Gazprom considering next move over Ukraine's unpaid bill
Russian energy giant Gazprom has told Ukraine that if it doesn't pay off a debt of $US 1.5 billion by Monday, gas supplies to the country will be cut off. Ukraine was forced to increase its dependence on more costly Russian supplies when deliveries from C
Officials from Ukraine's Naftogaz will arrive in Moscow on Friday to try and sort out the disagreement.
According to an agreement signed in 2004, Ukraine receives gas from Central Asia through Gazprom pipelines.
However, this year, due to cold weather, Central Asian states were forced to cut the amount of gas they were able to sell.
Gazprom agreed to help make up for shortages by delivering more costly Russian fuel to Ukraine. But, according to the energy giant, the country failed to pay the price difference.
“Ukraine’s debt for Russia’s gas supplies is approaching $US 500 million, while the total overdue debt for gas to Ukraine has already reached $ US 1.5 billion,” Gazprom’s spokesman Sergey Kupriyanov says.
Ukraine's Prime Minister Yulia Timoshenko says the Swiss-based company RosUkrEnergo, which is in charge of overseeing the transit of supplies, could be to blame.
Aleksandr Gudima, Ukraine’s Prime Minister energy advisor, says, “A week ago Ukraine's leadership officially decided to stop using middlemen like RosUkrEnergo”.
“Russia, particularly Dmitry Medvedev, backed our decision. They have to understand it takes more than a day to cancel these legal contracts. I am sure we'll pay all our debts in the next few weeks,” he adds.
Timoshenko now wants direct deals between Gazprom and Ukraine’s Naftogas.
But the country's President Viktor Yushchenko is against changing the transit scheme.
Meanwhile, Gazprom, which delivers its gas to the EU through Ukraine, promised the latest row would not affect European consumers.
However, the European Commission urged the two sides to solve the issue as quickly as possible.
Gazprom has given Ukraine until Monday to pay off the debts.
Russia supplies 80% of Ukraine’s gas and cost has always been an issue.
On New Year’s Day 2006 the row came to global attention, when, in the middle of one of the coldest winters in two decades, Gazprom turned off the taps.
The disagreement had been dragging on for months. As an ex-Soviet state Ukraine had enjoyed subsidised gas for many years, but in March 2005 it was told it would have to start paying market prices.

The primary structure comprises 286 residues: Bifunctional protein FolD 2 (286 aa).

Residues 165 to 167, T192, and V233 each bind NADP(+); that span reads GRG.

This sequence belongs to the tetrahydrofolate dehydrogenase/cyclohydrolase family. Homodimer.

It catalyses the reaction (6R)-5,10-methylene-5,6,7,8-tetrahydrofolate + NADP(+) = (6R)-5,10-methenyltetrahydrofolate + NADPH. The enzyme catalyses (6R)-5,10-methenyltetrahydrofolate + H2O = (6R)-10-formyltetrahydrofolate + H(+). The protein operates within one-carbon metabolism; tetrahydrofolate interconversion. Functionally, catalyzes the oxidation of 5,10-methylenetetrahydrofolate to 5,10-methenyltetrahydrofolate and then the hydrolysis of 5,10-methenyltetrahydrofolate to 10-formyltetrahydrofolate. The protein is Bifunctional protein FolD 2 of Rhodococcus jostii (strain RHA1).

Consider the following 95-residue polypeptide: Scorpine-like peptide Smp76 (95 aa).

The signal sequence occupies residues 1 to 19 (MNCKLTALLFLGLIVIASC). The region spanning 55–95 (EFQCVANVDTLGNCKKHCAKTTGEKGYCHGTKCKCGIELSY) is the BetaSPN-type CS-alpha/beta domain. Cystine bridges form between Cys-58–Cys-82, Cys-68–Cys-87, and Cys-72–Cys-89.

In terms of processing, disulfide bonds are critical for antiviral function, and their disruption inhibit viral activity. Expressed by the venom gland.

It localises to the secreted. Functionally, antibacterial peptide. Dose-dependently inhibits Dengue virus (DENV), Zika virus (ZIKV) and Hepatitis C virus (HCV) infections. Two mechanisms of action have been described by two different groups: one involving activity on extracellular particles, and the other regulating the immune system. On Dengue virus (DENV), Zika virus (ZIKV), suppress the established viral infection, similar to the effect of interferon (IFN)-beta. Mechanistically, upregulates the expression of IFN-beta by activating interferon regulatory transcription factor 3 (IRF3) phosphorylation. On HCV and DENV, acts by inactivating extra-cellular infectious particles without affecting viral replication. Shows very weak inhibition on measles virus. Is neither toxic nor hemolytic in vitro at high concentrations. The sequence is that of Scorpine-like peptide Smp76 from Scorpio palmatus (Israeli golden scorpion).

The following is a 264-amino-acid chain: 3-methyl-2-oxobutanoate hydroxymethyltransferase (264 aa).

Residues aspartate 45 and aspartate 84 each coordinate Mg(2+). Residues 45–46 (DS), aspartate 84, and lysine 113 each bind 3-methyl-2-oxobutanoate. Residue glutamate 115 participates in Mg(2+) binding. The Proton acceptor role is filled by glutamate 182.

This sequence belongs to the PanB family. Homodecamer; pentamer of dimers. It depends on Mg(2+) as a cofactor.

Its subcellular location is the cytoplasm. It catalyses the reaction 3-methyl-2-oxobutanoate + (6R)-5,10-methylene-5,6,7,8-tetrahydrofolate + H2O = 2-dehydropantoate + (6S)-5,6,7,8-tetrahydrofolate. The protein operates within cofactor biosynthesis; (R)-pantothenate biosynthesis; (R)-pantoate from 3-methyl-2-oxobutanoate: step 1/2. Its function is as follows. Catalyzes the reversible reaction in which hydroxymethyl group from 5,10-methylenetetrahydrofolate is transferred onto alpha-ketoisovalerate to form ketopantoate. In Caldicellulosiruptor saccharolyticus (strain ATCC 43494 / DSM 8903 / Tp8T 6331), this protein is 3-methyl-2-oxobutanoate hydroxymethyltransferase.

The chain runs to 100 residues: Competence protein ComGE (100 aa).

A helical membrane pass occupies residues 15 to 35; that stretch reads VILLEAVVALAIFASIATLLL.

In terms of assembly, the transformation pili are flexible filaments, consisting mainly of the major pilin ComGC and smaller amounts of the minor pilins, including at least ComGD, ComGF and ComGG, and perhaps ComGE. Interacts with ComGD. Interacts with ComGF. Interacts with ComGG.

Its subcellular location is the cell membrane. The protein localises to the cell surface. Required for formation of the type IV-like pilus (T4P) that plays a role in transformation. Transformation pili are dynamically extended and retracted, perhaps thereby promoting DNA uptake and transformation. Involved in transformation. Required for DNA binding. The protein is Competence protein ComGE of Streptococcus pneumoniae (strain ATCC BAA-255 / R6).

Ukriane objected, and there were months of deadlock. It wouldn’t agree to higher gas prices, Gazprom wouldn’t pay more to transport it. When no agreement was reached, the country was cut off.
A compromise deal was reached just three days later. Ukraine agreed to pay roughly double its previous price for its gas, while Gazprom’s transit costs were also increased.
However, European gas supplies were affected, although Gazprom officials insisted they were not the ones at fault.
“Ukraine is stealing gas from an export pipe destined for European consumers. We will take all necessary measures to supply gas to Europe according to existing contracts,” Aleksandr Medvedev, Gazprom Deputy Chairman said.
Ukraine later admitted it had been siphoning off supply intended for the EU countries.
Almost exactly a year later, Belarus was in the spotlight – and, if gas wasn’t enough, now oil was poured on the fire.
A last-minute deal prevented Minsk’s gas supplies being turned off on New Year’s Day 2007, but as soon as that issue was resolved, another reared its head. It concerned the Druzhba, or “Friendship”, pipeline, which passes through Belarus’s territory and supplies Europe with around 10 % of its oil.
Minsk attempted to charge Russia’s oil transport monopoly Transneft a fee for each tonne of fuel passing through the pipeline. But Moscow said this was illegal and wouldn’t pay. In response Belarus began siphoning some off. On January 8, 2007, Russia cut it off.
Negotiations began, and three days later the oil was flowing again. As part of the deal Belarus scrapped its transport tax and Gazprom bought a 50% share in its national gas supplier.
For a time all parties were getting along, but unpaid debts meant Gazprom would clash with both Ukraine and Belarus again later in 2007.
In August Belarus hurriedly paid a $ US 460 million bill when threatened with a 45 % cut in its gas supply and Ukraine handed over $ US 1.3 billion after receiving a final notice last October.
Now it owes $US 1.5 billion more.